There is a basic contradiction at the heart of the international system. Lofty universal values imbue the preamble to the UN Charter, the Universal Declaration of Human Rights, and many other resolutions of the organization, but the rest of the UN Charter is often sordidly pragmatic, with checks, balances and vetoes to make sure that member states actually stay in. The tension between ideals and practice can be dynamic.
It is more decades than I care to remember that I turned up in the grey corridors of the UN and began to write about the place for Tribune and others. Interestingly, years of exposure to British unions and the Labour Party gave me the resolutionary framework to deal with this fascinating multinational bureaucracy, where the title holders did not necessarily pull the switches and where those who made grand principled speeches were often only kidding.
As we commemorate the centenary of the Bolshevik seizure of power, it seems timely to consider the concept of parties in politics, not least in the US, where the conservatives in the Republican Party have become the true airs of Leninâ€™s conspiratorial but highly organized model. They are organizing for power and have been for decades. The Bolsheviks called themselves socialists and used seemingly pro-worker rhetoric, so they have always benefited from the romanticism of the left.
Muck Rack makes it simple to find people, tweets, or articles that mention any name, keyword, company, hashtag etc. We've compiled this guide to help you make the most of your search.
Selecting a term
Start searching tweets, articles from media outlets, articles mentioned in tweets, journalists'
names, titles and bios with some suggested searches:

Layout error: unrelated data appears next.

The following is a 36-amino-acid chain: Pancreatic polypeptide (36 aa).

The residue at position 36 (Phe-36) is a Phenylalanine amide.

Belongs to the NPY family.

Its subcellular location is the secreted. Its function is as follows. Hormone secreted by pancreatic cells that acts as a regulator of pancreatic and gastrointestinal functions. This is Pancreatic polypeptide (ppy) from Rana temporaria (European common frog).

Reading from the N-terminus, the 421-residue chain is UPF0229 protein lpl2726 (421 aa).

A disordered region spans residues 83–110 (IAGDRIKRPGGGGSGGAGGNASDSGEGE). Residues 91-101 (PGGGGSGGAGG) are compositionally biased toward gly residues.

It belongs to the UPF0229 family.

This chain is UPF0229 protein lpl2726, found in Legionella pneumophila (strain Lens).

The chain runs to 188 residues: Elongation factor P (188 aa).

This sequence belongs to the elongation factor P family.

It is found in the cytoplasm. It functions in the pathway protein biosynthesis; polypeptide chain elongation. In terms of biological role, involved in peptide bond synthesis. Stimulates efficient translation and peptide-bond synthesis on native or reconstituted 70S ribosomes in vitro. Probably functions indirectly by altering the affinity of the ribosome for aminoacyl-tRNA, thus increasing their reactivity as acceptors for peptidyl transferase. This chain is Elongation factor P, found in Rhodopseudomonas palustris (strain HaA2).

Companies or Topics (e.g. iPhone, Microsoft)
Phrases (e.g. "cloud computing") — use quotes to keep the terms together
Twitter handles (e.g. @username) — returns those who have mentioned or replied to
Names (e.g. "David Pogue")
Hashtags (e.g. #sxsw, #london2012)
Bio details (e.g. vegan, Olympics, father)
Muck Rack's Advanced Search allows for many boolean operators.
Find results that mention multiple specified terms, use AND or
+. For example, ensure each result contains both Elon Musk and Mark Zuckerberg by
searching Musk AND Zuckerberg or Musk + Zuckerberg.
Use the operators OR or , to broaden your search when you'd like either of
multiple terms to appear in results. (This is the default behavior of our search when no operators
are used). For example, results will contain either cake or cookie by searching cake OR cookie or cake,cookie
Use NOT or - to subtract results from your search. For
example, searching Disney will yield results about the Walt Disney Company as well as Walt Disney
World Resort. To exclude mentions of Disney World, search for Disney -World or Disney
When using one of these operators with a phrase, enclose it in quotation marks. For example, you can
find results about smartphones excluding Apple's iPhone 4S by searching smartphone -"iPhone
Exact case matching or punctuation
If you're searching for a brand name or keyword that relies on specific punctuation marks or capitalization, you can
find results that match your exact query by adding matchcase: before the keyword you're searching for, like matchcase:E*TRADE .
Use parentheses to separate multiple
boolean phrases. For example, to find journalists talking about having fun in Disney World or
Disneyland, search for ("disney world" OR disneyland) AND fun.
An asterisk can be used to search for any variation of a root word truncated by the asterisk. For example, searching for admin* will return results for administrator, administration, administer, administered, etc.
A near operator is an AND operator where you can control the distance between the words. You can vary the distance the near operation uses by adding a forward slash and number (between 0-99) such as strawberries NEAR/10 "whipped cream", which means the strawberries must exist within 10 words of "whipped cream".